The signal, known as Fast Radio Burst (FRB), lasted only a matter of milliseconds.
The pulse's fast, low frequency suggests that the blast was extremely bright and originated from an insanely powerful source somewhere in the cosmos.
Plenty of invisible light is shooting across the universe, but most of it is recognizable to scientists, such as signals from dying stars, black holes, magnetic fields, and the like, Live Science notes.
"Fast radio bursts are exceedingly bright given their short duration and origin at great distances, and we haven't identified a possible natural source with any confidence", he said previous year. Prior to that, none of the "heard" FRB was not below 700 MHz.
There was a Fast Radio Burst called FRB 121102, which was heard many times in the past years.
Located in British Columbia, the new radio telescope heard a unusual signal through the noise.
The reason this FRB, named FRB 180725A, was so special?
CHIME is located in British Columbia and its FRB from last month was reported in a post by the Astronomer's Telegram.
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"The event is clearly detected at frequencies as low as 580 MHz and represents the first detection of an FRB at radio frequencies below 700 MHz", Patrick Boyle wrote in the report.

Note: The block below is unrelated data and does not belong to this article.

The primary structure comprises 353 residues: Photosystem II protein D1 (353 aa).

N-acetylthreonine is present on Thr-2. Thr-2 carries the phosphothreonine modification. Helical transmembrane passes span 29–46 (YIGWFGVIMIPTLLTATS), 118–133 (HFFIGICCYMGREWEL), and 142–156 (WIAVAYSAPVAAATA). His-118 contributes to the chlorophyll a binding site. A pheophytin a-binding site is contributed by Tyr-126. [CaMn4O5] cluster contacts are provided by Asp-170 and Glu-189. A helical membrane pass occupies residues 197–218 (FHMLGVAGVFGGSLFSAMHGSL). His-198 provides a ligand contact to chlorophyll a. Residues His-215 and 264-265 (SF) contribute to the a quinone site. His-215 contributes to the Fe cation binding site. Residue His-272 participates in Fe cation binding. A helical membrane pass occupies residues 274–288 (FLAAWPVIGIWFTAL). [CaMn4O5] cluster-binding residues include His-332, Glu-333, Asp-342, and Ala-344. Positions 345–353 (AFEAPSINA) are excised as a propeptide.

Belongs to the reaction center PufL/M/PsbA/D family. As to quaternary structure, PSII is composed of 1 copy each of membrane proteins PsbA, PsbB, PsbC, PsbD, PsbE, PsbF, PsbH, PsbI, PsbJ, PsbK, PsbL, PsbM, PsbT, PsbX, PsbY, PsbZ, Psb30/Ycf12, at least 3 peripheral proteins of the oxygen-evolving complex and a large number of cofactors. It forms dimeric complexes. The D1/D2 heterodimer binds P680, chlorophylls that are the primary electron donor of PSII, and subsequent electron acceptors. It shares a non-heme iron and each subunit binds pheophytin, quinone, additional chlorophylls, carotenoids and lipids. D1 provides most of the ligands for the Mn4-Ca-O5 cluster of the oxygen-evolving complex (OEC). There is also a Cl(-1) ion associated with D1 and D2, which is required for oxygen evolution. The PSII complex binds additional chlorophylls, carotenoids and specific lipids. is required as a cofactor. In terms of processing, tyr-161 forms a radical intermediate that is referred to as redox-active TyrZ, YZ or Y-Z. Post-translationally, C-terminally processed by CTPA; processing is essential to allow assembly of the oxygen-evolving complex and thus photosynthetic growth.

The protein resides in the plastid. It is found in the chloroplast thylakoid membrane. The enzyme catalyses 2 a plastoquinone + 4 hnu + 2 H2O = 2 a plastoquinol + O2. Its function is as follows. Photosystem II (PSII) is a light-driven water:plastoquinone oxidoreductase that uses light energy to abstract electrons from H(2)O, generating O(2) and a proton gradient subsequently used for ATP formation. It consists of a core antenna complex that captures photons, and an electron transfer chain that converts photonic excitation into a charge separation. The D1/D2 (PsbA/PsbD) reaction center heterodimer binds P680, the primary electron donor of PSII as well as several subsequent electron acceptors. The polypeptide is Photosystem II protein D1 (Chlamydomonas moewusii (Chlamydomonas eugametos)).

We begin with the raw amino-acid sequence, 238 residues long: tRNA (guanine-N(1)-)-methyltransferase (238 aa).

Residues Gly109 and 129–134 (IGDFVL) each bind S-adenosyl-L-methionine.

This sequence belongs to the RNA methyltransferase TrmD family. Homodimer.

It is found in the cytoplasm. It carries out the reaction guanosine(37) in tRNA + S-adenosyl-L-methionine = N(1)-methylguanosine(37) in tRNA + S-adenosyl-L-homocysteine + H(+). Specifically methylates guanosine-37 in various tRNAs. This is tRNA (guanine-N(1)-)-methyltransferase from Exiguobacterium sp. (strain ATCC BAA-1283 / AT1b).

"Additional FRBs have been found since FRB 180725A and some have flux at frequencies as low as 400 MHz".
Apparently, it is said that all these signals come from the Milky Way but few of them are dated back to billions of years ago.
Scientists can not yet identify the process which produces the short and sharp radio wave bursts, which means we can not rule out the possibility they were made by aliens.
Christopher Conselice, a professor of astrophysics at the University of Nottingham told Daily Mail, this discovery could help to pave the way for a greater understanding of what causes FRBs.
FRB are very rare, because experts are still trying to explain their origin, not excluding the possibility of explosion of a black hole or echo developed extraterrestrial civilizations.
'It could even be some other physical mechanism that we don't yet understand'. Other possible origins include supernovas (exploding stars), supermassive black holes or various other sources of mighty electromagnetic radiation, such as pulsars.